Ignoring for a moment the way the CFD problem is solved, I would like to impose a heat transfer coefficient and leave the properties undefined, thus not over defining the problem. (I realize this sounds odd, but I don't care about the exact heat distribution in the flow, as it will all be mixed later.) In reality, this isn't the way CFD software works, but I could write some type of energy balance code that could work this way.

To your last point, even if I know the heat transfer coefficient, this still ends up being a conjugate heat transfer problem because it is internal flow (so T_bulk changes down the length and a simple q" = h*(T-T_inf) is not correct), and the base of the fin has a complex radiation + emission + convection boundary, which is highly temperature dependent. I can't model the fin without modeling the fluid's increase in bulk temperature, and I can't model the fluid by itself without the geometry and heat transfer properties of the fin taken into account - so modeling them simultaneously is sill necessary in my opinion.

As a work-around, instead of applying the htc directly, I have chosen the thermal conductivity value that produces the htc that I need, and I am proceeding to model in this way.

Thanks for your help and ideas! Best -
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Old   January 28, 2019, 03:57
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Hello Lucky Tran,


I am working on interfacial flows, in which evaporation should take place at the interface of liquid and vapor.
If I assume that the interface between liquid and vapor is stationary or fixed, then Can I apply a convection boundary condition on the interface in Fluent? If so, can you let me know how to apply?
Thanks in advance!
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Old   January 28, 2019, 09:49
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Quote:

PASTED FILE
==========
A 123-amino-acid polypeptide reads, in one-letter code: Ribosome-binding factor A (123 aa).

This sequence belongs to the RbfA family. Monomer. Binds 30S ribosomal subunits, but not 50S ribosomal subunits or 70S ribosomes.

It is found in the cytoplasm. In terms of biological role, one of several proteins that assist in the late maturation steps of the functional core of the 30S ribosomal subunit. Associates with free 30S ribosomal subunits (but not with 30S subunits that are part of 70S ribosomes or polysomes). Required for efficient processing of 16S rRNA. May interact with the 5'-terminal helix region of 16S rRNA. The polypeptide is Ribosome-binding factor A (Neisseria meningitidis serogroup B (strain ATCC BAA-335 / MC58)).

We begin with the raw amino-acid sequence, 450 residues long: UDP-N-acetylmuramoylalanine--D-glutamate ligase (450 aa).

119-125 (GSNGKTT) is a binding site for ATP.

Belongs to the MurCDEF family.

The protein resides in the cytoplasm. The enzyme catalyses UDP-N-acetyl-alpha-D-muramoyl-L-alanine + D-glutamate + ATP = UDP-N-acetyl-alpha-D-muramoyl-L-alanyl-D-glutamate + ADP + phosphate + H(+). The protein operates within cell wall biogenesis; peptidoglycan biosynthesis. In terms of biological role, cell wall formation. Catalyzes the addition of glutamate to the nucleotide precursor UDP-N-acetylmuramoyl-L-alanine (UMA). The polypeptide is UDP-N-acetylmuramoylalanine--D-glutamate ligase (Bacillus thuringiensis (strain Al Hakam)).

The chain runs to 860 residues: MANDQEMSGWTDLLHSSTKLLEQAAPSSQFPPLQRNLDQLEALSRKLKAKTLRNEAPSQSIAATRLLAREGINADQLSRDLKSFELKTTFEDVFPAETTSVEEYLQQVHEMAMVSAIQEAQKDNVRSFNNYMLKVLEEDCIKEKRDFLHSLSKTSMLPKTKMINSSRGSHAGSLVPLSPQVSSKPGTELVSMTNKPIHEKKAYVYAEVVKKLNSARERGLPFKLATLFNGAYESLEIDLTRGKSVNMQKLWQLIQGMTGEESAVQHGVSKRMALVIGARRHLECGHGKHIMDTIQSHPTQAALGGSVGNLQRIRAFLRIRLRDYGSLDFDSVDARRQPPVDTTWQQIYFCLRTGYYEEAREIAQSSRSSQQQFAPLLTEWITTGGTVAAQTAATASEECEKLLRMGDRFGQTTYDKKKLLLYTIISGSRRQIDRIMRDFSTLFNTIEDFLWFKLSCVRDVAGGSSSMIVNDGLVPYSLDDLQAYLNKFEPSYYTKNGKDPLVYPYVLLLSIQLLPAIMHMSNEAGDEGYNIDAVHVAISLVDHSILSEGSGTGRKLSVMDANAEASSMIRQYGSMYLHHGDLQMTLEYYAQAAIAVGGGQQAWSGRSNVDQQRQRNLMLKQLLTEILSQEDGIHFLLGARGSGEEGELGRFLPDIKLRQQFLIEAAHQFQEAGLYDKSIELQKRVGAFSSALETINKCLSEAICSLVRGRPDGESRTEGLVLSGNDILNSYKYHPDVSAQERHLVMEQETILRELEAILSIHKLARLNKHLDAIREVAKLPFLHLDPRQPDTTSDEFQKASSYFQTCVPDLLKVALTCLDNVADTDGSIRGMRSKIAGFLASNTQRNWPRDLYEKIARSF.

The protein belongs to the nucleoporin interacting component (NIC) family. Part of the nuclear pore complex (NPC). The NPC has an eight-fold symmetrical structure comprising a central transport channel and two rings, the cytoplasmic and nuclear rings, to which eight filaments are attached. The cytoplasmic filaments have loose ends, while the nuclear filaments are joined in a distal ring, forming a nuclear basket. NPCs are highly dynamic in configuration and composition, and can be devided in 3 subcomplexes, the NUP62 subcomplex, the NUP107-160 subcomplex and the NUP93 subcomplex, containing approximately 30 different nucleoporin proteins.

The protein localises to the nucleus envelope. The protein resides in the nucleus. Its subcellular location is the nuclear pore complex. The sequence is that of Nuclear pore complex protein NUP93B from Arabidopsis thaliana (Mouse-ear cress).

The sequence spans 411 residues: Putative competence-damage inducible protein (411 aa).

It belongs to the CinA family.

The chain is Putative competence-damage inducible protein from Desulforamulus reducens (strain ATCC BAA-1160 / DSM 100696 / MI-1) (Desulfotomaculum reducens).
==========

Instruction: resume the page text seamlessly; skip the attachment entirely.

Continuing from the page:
Originally Posted by evanJ View Post
To your last point, even if I know the heat transfer coefficient, this still ends up being a conjugate heat transfer problem because it is internal flow (so T_bulk changes down the length and a simple q" = h*(T-T_inf) is not correct),

You can never say you know the heat transfer coefficient without knowing the reference temperature. The heat flux q" is invariant to the definition of heat transfer coefficient and selection of the reference temperature.


I don't disagree that this is a conjugate heat transfer problem, but then that means you should not be imposing any heat flux internally. My original point was that if you truly knew the heat transfer coefficient and are trying to impose it, then it is a decoupled problem.a




Quote:
Originally Posted by vidyadhar View Post
Hello Lucky Tran,


I am working on interfacial flows, in which evaporation should take place at the interface of liquid and vapor.
If I assume that the interface between liquid and vapor is stationary or fixed, then Can I apply a convection boundary condition on the interface in Fluent? If so, can you let me know how to apply?
Thanks in advance!

Yes & No. Same as the problem in the original post. You can only apply boundary conditions at boundaries. It is an internal interface regardless of whether it moves or is stationary if you treat it as an internal internal interface. Either decouple your problem or let the physics do physical things.